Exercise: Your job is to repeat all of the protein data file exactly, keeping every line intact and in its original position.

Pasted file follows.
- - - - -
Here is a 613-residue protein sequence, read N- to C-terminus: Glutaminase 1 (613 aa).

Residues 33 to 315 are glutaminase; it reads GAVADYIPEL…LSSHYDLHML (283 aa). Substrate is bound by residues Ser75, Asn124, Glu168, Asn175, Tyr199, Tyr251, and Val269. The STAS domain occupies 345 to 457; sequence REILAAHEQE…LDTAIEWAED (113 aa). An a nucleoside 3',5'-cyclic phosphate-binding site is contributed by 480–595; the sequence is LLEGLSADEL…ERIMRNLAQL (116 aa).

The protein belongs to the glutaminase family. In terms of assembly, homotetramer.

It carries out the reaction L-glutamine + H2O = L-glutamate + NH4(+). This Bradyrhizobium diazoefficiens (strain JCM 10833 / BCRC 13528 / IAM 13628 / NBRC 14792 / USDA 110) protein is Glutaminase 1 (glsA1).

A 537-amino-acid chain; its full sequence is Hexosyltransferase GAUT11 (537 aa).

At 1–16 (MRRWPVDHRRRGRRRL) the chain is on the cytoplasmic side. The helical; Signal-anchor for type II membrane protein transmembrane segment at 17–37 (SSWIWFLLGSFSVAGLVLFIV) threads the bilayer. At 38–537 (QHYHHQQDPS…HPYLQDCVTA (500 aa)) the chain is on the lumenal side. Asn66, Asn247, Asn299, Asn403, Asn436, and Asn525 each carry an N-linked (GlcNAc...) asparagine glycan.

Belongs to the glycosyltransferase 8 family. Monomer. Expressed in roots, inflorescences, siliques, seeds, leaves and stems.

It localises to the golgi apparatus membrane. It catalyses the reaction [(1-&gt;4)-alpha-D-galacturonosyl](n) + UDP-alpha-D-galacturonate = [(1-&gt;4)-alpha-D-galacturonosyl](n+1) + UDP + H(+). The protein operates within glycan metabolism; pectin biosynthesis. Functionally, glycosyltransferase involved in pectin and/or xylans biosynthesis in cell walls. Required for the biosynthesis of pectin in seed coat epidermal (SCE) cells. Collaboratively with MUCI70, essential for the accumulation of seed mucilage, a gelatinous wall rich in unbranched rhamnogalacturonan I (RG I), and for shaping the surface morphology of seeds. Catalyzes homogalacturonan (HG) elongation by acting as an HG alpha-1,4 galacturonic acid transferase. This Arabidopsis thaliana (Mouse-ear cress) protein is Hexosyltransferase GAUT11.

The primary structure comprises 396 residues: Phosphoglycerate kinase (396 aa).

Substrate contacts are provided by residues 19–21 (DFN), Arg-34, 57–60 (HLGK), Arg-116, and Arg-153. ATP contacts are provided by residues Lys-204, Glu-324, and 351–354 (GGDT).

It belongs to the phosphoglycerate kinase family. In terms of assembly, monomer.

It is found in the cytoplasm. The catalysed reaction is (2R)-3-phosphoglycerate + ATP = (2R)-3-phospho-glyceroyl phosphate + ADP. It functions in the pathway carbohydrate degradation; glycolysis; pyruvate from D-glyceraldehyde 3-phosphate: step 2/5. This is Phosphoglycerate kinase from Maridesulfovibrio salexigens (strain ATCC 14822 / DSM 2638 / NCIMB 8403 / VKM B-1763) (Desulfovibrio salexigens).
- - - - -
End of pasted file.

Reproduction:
Here is a 613-residue protein sequence, read N- to C-terminus: Glutaminase 1 (613 aa).

Residues 33 to 315 are glutaminase; it reads GAVADYIPEL…LSSHYDLHML (283 aa). Substrate is bound by residues Ser75, Asn124, Glu168, Asn175, Tyr199, Tyr251, and Val269. The STAS domain occupies 345 to 457; sequence REILAAHEQE…LDTAIEWAED (113 aa). An a nucleoside 3',5'-cyclic phosphate-binding site is contributed by 480–595; the sequence is LLEGLSADEL…ERIMRNLAQL (116 aa).

The protein belongs to the glutaminase family. In terms of assembly, homotetramer.

It carries out the reaction L-glutamine + H2O = L-glutamate + NH4(+). This Bradyrhizobium diazoefficiens (strain JCM 10833 / BCRC 13528 / IAM 13628 / NBRC 14792 / USDA 110) protein is Glutaminase 1 (glsA1).

A 537-amino-acid chain; its full sequence is Hexosyltransferase GAUT11 (537 aa).

At 1–16 (MRRWPVDHRRRGRRRL) the chain is on the cytoplasmic side. The helical; Signal-anchor for type II membrane protein transmembrane segment at 17–37 (SSWIWFLLGSFSVAGLVLFIV) threads the bilayer. At 38–537 (QHYHHQQDPS…HPYLQDCVTA (500 aa)) the chain is on the lumenal side. Asn66, Asn247, Asn299, Asn403, Asn436, and Asn525 each carry an N-linked (GlcNAc...) asparagine glycan.

Belongs to the glycosyltransferase 8 family. Monomer. Expressed in roots, inflorescences, siliques, seeds, leaves and stems.

It localises to the golgi apparatus membrane. It catalyses the reaction [(1-&gt;4)-alpha-D-galacturonosyl](n) + UDP-alpha-D-galacturonate = [(1-&gt;4)-alpha-D-galacturonosyl](n+1) + UDP + H(+). The protein operates within glycan metabolism; pectin biosynthesis. Functionally, glycosyltransferase involved in pectin and/or xylans biosynthesis in cell walls. Required for the biosynthesis of pectin in seed coat epidermal (SCE) cells. Collaboratively with MUCI70, essential for the accumulation of seed mucilage, a gelatinous wall rich in unbranched rhamnogalacturonan I (RG I), and for shaping the surface morphology of seeds. Catalyzes homogalacturonan (HG) elongation by acting as an HG alpha-1,4 galacturonic acid transferase. This Arabidopsis thaliana (Mouse-ear cress) protein is Hexosyltransferase GAUT11.

The primary structure comprises 396 residues: Phosphoglycerate kinase (396 aa).

Substrate contacts are provided by residues 19–21 (DFN), Arg-34, 57–60 (HLGK), Arg-116, and Arg-153. ATP contacts are provided by residues Lys-204, Glu-324, and 351–354 (GGDT).

It belongs to the phosphoglycerate kinase family. In terms of assembly, monomer.

It is found in the cytoplasm. The catalysed reaction is (2R)-3-phosphoglycerate + ATP = (2R)-3-phospho-glyceroyl phosphate + ADP. It functions in the pathway carbohydrate degradation; glycolysis; pyruvate from D-glyceraldehyde 3-phosphate: step 2/5. This is Phosphoglycerate kinase from Maridesulfovibrio salexigens (strain ATCC 14822 / DSM 2638 / NCIMB 8403 / VKM B-1763) (Desulfovibrio salexigens).